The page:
RRHA gets REAL about reducing gun violence
Jeremy M. Lazarus | 9/21/2023, 6 p.m.
A crime-reduction initiative that Mayor Levar M. Stoney has spurned apparently will come to Richmond after all.
The city’s housing authority is partnering with the nonprofit REAL LIFE to implement the same initiative in Richmond that is credited with dramatically cutting shootings and violent crime in Hopewell.
A nationally recognized approach, REAL LIFE’s Project Safe, Alive and Free seeks to identify individuals who are most likely to shoot a weapon and offer them a choice of resources such as life coaches, job training and after-school programs to help them change, or a credible, targeted effort by law enforcement to lock them up.
Steven B. Nesmith, chief executive of the Richmond Redevelopment and Housing Authority, announced the partnership with REAL LIFE in officially launching RRHAs new “Hope, Jobs & Security” initiative to improve the lives of residents of public housing.
The partnership with REAL LIFE is just one element of the RRHA plan that includes stepped-up efforts to link public housing adults and youths to employment training and jobs, mental health and health services, conflict resolution training and upgraded after-school programming, along with employing a nine-member private security force to patrol communities.
The announcement that Project Safe, Alive and Free would be part of the initiative came just two weeks after the mayor again rejected the program after meeting with members of the faith-based RISC, Richmonders Involved to Strengthen our Communities, which has been advocating for its acceptance and even gained federal grants to help pay for it.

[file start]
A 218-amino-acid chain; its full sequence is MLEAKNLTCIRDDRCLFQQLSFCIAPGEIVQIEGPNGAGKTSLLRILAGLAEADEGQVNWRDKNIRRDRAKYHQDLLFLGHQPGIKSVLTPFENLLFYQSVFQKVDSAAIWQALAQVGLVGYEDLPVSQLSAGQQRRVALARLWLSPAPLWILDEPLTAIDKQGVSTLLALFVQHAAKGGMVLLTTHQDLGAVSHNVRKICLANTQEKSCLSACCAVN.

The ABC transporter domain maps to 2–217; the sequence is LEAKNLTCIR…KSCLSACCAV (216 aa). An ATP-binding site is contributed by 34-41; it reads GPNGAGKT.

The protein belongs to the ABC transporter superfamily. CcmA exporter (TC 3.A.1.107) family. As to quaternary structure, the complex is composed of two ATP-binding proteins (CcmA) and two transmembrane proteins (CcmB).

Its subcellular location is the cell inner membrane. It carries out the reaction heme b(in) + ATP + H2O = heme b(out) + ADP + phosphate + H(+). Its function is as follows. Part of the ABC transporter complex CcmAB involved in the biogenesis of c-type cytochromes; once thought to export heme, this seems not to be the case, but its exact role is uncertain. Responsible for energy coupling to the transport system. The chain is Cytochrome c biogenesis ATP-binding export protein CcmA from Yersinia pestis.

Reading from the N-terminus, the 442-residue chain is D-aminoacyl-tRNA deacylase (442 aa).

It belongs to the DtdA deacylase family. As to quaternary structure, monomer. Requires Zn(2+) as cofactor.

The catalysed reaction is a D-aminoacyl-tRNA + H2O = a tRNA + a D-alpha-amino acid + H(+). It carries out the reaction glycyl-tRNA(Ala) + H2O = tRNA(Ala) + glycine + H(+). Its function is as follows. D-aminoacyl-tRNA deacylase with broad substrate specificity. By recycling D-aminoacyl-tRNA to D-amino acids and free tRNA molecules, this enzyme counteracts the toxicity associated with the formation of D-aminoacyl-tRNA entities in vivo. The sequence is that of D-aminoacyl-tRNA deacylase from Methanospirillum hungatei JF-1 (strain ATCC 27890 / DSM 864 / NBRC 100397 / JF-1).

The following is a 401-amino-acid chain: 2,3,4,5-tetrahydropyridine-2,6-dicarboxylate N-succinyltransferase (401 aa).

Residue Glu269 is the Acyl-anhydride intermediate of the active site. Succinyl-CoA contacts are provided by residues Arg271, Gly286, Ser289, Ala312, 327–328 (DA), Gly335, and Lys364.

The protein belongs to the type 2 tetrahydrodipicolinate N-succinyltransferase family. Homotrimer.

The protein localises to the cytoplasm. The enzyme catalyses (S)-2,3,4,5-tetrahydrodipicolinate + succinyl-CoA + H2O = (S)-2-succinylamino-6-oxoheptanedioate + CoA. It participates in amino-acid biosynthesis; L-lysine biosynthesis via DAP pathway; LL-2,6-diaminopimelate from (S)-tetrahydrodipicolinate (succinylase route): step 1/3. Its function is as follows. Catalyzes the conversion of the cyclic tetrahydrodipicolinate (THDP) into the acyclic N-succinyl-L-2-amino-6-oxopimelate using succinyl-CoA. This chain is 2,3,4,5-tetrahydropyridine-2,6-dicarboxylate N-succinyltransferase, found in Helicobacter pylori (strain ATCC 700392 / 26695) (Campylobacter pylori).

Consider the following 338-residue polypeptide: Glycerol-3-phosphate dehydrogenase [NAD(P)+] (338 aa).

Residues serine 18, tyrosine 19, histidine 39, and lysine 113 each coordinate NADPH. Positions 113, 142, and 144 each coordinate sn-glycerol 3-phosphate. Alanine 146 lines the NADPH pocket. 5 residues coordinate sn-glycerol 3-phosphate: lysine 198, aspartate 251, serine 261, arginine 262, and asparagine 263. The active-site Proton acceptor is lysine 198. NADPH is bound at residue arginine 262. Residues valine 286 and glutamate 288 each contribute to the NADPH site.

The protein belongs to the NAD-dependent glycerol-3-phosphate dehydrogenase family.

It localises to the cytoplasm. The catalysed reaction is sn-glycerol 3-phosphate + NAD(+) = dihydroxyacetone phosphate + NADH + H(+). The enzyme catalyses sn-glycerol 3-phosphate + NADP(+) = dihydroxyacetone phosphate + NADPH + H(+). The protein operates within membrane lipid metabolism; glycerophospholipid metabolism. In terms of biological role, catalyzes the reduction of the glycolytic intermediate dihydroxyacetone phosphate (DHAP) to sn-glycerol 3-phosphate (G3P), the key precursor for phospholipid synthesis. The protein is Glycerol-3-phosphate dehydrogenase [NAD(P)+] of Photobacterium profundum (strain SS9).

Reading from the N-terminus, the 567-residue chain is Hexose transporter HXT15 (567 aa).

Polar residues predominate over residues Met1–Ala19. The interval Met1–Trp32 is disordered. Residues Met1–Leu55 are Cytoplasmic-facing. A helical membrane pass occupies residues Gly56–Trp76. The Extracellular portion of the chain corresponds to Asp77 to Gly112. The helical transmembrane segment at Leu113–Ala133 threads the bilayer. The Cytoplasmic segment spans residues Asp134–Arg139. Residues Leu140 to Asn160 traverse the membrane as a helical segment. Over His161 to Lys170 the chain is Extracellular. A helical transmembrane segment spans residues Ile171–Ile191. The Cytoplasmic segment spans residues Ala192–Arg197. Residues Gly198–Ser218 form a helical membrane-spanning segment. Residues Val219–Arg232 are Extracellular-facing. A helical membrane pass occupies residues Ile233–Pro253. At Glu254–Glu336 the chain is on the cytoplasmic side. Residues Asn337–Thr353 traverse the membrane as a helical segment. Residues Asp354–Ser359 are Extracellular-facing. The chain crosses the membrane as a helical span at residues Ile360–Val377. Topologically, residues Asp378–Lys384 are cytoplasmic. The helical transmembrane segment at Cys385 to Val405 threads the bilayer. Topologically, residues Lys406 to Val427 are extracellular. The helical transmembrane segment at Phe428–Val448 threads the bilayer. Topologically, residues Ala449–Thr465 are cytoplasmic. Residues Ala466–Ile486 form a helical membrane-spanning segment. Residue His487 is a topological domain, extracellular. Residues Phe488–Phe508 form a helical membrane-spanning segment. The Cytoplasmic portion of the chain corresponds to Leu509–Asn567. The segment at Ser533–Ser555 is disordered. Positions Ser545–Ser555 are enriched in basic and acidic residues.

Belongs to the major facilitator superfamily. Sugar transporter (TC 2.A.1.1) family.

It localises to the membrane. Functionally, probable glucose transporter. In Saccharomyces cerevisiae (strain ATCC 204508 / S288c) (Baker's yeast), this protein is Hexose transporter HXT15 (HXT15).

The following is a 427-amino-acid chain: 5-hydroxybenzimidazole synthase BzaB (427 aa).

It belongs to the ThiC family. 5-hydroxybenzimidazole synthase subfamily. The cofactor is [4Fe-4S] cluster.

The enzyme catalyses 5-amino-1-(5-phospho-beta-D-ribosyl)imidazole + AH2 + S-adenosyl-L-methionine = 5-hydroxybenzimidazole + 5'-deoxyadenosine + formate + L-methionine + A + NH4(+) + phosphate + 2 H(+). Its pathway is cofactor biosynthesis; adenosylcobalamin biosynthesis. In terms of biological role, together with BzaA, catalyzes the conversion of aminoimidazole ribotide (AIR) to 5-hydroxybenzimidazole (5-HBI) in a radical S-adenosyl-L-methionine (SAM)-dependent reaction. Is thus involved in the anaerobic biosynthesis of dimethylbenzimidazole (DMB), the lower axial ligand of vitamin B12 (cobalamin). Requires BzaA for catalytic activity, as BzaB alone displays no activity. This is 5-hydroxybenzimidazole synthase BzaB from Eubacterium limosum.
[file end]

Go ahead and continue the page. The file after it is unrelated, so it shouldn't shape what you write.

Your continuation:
The RRHA partnership will be a major test for Project Safe, Alive and Free given that Richmond’s population overall is 10 times that of Hopewell and the 3,200 units RRHA man- ages are almost 10 times Hopewell’s public housing units.
“We’ll be up for it,” said Dr. Sarah Scarbrough, founder and director of REAL LIFE, an addiction treatment, counseling and housing program she created to serve people released from prison.
Dr. Scarbrough said it would take three to four months to get the program up and running in Richmond. That includes identifying the violence-prone individuals.
She said that research shows that the shootings and violence in communities generally involves a small fraction of people and often involves retaliatory shootings.
She added that research also suggests that just .05 percent of a community’s population are likely shooters and that for every shooting there are four retaliatory shootings.
In Hopewell, she said that 40 people were identified as the most violence-prone and her program was able to contact 30. She said the program now works with 15 of those individuals while still trying to get more to cooperate and engaged.
Hopewell already has reported an 80 percent drop in violent crime compared with a year earlier since the program launched last May.
Dr. Scarbrough said that program in Richmond would need to work with a larger population than in Hopewell.
Of the 10,000 residents of public housing, which will be the program’s main focus, she estimated the population of the violence-prone to be served would involve between 150 and 500 people.
Meanwhile, the new security officers already are patrolling communities, and a website has been launched to enable RRHA residents to access job training.